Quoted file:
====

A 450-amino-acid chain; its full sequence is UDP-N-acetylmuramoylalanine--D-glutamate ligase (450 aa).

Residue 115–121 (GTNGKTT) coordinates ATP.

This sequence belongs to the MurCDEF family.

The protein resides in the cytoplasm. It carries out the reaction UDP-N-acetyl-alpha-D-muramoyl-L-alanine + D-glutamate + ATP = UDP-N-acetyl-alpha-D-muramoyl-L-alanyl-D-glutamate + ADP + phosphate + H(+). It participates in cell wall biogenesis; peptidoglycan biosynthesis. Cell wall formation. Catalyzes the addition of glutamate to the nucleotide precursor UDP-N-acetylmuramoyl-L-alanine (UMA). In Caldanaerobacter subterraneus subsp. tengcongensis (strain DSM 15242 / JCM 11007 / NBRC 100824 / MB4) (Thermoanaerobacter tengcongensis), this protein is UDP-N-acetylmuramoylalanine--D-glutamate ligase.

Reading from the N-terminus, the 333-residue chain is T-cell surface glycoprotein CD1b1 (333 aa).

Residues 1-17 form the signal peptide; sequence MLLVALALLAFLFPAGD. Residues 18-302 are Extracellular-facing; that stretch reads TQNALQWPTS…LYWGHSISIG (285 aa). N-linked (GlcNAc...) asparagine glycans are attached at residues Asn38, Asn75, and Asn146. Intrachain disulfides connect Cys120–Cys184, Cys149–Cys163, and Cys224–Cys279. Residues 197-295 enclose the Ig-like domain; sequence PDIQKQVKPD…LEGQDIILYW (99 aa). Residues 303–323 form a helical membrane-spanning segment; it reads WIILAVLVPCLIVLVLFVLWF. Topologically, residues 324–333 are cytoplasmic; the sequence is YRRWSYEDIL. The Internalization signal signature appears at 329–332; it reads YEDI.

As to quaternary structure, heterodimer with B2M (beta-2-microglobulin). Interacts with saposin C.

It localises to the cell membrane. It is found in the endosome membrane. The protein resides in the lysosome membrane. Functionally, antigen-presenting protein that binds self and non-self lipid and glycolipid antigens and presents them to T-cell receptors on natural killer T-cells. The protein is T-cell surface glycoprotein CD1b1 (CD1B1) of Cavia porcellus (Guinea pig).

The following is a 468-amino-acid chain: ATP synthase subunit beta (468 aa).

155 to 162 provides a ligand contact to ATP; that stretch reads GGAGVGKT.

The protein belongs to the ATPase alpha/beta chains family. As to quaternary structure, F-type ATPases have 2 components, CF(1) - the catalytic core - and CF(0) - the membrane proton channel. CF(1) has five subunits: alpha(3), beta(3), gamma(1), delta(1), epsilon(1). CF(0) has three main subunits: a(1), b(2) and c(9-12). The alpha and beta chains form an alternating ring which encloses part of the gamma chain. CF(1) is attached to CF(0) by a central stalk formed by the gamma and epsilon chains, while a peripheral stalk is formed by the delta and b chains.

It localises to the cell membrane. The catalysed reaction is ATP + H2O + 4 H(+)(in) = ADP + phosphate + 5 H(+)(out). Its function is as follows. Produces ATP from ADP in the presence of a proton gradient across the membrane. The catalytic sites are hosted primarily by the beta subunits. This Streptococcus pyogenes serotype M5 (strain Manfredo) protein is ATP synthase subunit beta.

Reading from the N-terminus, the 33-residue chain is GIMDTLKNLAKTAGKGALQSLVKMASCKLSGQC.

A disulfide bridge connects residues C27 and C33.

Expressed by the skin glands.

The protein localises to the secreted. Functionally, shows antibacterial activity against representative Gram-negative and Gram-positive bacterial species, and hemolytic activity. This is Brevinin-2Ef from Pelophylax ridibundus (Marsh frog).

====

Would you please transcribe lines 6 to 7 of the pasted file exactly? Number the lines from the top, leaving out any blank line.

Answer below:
Residues 1-17 form the signal peptide; sequence MLLVALALLAFLFPAGD. Residues 18-302 are Extracellular-facing; that stretch reads TQNALQWPTS…LYWGHSISIG (285 aa). N-linked (GlcNAc...) asparagine glycans are attached at residues Asn38, Asn75, and Asn146. Intrachain disulfides connect Cys120–Cys184, Cys149–Cys163, and Cys224–Cys279. Residues 197-295 enclose the Ig-like domain; sequence PDIQKQVKPD…LEGQDIILYW (99 aa). Residues 303–323 form a helical membrane-spanning segment; it reads WIILAVLVPCLIVLVLFVLWF. Topologically, residues 324–333 are cytoplasmic; the sequence is YRRWSYEDIL. The Internalization signal signature appears at 329–332; it reads YEDI.

As to quaternary structure, heterodimer with B2M (beta-2-microglobulin). Interacts with saposin C.